Clarify language in doc/deferred-linking.md

trunk
Emery Hemingway 3 months ago
parent d75e71973e
commit 229cef980e

@ -4,7 +4,7 @@ Sigil generally avoids dynamically linking its ELF binaries. To explain why we m
> dynamic - Characterized by or tending to produce continuous change or advance.
That is the definition from 1973 edition of the "The American Heritage Dictionary" (as good as any for clarifying the language of UNIX). Dynamic linking is so called because the runtime behavior of a program may continuously change as a system's "dynamic libraries" are upgraded. To borrow a [metaphor](https://www.tweag.io/blog/2022-07-14-taming-unix-with-nix/), a dynamic link is like an pointer to some behavior. These pointers might be weakly typed or not typed at all, and they might dangle. Obviously this sort of pointer is useful or it wouldn't be tolerated. For example, such a pointer could point to some hardware-specific behavior that isn't static at build time, or it could point to behavior with proprietary internals. In the case of Genode it is kernel specific behaviors that are hidden beneath such pointers, which this is why it can only be said that Sigil generally avoids this sort of linking.
That is the definition from 1973 edition of the "The American Heritage Dictionary" (as good as any for clarifying the language of UNIX). Dynamic linking is so called because the runtime behavior of a program may continuously change as a system's "dynamic libraries" are upgraded. To borrow a [metaphor](https://www.tweag.io/blog/2022-07-14-taming-unix-with-nix/), a dynamic link is like an pointer to some behavior. These pointers might be weakly typed or not typed at all, and they might dangle. Obviously this sort of pointer is useful or it wouldn't be tolerated. For example, such a pointer could point to some hardware-specific behavior that isn't static at build time, or it could point to behavior with proprietary internals. In the case of Genode it is kernel specific behaviors that are hidden beneath such pointers, which this is why Sigil avoids this sort of linking but does not exclude it.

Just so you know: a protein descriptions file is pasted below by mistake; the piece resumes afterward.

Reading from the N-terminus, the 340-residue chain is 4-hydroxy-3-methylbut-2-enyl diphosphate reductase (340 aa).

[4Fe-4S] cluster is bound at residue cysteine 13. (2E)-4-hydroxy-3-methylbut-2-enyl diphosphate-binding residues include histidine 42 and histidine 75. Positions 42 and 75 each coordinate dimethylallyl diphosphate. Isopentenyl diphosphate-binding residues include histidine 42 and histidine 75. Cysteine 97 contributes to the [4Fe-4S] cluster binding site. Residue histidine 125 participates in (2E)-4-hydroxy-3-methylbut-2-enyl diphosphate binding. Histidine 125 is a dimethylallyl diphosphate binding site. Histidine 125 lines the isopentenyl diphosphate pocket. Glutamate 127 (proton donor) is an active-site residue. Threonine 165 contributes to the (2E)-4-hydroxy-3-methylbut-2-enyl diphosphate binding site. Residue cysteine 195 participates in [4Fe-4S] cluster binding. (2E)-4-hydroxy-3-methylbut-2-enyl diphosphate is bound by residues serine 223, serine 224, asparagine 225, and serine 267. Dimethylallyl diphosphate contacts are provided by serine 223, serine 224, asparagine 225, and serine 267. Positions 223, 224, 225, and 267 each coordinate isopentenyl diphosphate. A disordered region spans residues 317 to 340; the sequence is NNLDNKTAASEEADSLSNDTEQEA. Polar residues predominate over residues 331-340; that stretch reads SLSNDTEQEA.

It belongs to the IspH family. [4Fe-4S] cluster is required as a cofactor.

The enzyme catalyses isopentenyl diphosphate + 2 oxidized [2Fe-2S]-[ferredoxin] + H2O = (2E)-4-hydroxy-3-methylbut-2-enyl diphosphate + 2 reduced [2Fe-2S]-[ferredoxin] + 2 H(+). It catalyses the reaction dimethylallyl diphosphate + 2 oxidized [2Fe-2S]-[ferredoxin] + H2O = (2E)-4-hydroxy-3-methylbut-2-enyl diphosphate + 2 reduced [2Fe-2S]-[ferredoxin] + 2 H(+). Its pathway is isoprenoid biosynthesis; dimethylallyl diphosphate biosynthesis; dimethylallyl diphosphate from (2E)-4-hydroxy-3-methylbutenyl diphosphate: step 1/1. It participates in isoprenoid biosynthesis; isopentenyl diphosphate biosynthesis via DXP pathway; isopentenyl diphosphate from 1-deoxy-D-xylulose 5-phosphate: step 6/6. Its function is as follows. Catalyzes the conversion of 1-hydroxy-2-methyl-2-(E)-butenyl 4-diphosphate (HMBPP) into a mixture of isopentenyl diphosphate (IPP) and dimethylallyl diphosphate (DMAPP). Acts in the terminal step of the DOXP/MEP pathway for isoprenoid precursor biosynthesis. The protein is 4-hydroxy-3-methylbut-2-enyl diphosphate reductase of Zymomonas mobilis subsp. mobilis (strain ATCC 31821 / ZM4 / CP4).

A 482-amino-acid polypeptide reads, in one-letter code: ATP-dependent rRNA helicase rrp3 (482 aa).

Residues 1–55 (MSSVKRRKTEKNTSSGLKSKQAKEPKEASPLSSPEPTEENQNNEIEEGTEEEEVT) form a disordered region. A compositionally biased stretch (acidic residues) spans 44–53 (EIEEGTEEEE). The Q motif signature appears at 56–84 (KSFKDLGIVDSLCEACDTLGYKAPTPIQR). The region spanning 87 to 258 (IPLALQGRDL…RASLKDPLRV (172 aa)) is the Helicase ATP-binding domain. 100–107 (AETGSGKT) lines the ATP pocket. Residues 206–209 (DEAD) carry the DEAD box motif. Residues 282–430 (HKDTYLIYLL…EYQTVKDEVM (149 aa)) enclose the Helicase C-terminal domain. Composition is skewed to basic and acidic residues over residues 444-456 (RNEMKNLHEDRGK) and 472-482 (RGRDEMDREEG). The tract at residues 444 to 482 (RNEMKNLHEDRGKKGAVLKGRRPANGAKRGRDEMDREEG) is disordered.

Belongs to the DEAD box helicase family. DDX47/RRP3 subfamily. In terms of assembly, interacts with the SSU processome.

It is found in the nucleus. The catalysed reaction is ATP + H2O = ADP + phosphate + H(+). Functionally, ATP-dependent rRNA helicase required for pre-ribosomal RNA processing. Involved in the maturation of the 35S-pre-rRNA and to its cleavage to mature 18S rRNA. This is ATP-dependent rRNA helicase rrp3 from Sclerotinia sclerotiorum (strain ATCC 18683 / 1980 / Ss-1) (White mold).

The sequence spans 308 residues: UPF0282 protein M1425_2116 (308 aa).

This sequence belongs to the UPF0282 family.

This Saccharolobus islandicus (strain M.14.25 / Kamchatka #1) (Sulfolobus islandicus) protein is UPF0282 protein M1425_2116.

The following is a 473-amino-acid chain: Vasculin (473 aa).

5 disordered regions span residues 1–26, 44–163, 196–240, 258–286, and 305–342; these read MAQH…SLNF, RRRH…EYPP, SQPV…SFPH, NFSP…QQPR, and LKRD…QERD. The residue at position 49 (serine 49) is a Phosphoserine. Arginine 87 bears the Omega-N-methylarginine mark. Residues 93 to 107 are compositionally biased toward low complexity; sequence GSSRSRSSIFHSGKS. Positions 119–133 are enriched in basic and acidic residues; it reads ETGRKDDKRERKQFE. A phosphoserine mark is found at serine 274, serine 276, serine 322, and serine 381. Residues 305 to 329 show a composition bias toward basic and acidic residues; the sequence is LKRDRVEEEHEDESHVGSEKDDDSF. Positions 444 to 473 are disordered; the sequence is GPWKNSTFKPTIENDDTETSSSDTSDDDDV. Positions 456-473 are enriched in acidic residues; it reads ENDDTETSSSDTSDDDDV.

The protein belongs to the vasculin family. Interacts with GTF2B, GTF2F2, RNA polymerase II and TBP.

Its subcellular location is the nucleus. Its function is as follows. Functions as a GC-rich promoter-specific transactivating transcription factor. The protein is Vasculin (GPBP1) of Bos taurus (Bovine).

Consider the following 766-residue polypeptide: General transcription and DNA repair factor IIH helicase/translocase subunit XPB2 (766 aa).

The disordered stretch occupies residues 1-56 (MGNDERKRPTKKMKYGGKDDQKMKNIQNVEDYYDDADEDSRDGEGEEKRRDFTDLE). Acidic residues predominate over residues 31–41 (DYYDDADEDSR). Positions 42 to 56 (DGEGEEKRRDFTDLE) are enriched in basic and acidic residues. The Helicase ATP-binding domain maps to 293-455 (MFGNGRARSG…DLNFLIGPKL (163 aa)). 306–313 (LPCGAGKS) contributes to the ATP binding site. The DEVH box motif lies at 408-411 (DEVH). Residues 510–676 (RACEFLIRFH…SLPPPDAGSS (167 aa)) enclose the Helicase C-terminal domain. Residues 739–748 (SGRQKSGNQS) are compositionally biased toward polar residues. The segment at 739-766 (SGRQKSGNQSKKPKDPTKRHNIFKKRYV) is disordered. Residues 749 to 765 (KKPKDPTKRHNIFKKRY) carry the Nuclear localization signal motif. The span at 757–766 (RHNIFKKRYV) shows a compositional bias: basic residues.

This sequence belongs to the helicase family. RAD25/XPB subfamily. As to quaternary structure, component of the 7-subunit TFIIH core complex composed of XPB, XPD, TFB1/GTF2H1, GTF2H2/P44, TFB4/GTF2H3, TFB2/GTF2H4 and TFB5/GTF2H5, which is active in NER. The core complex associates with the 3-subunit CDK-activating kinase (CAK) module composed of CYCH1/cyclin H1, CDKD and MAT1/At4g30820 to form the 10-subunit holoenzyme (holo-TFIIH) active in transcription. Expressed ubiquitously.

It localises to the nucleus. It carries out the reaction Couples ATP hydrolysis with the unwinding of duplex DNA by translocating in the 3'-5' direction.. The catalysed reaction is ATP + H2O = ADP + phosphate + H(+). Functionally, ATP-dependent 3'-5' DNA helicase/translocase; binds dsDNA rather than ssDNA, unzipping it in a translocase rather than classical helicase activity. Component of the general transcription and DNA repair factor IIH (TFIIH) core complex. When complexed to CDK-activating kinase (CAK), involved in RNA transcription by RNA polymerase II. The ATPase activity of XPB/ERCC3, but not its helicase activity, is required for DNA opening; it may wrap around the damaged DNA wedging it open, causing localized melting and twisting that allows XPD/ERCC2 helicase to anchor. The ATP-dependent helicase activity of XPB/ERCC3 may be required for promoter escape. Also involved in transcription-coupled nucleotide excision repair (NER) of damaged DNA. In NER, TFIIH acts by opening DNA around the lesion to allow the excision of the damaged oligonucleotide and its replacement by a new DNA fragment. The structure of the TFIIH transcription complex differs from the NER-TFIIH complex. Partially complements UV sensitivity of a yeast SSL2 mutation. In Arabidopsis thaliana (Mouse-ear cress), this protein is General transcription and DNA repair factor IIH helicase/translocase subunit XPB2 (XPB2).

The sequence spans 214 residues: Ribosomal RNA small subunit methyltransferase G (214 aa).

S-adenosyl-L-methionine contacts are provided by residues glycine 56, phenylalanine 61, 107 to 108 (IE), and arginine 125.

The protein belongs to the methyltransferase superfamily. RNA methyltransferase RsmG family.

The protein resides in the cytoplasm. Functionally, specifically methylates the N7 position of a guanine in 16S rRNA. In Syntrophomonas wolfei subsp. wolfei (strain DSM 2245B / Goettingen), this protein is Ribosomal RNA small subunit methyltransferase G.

Sigil binaries aren't required to be static-linked at runtime, but they are usually "shared-linked" using absolute references, and the same can be said of Nix packages for any platform. This is because we discipline our builds and tests results to be deterministic and we likewise expect the behaviors of a program at runtime to selected deterministically. For Nix this is enforced in two ways. First there is no global library namespace at /lib, ELF binaries list a "runtime path" for finding libraries with some explicit /nix/store/… directories that must be determined at compile time. Second, relative names like `libz.so` can be replaced by absolute file-system paths, which is preferred because it avoids expensive directory searches that can certainly be resolved at compile-time. The Nix method can be described as "deferred-linking" because the link is finalized at runtime rather than compile time, and it is without continuous change in behavior at runtime.

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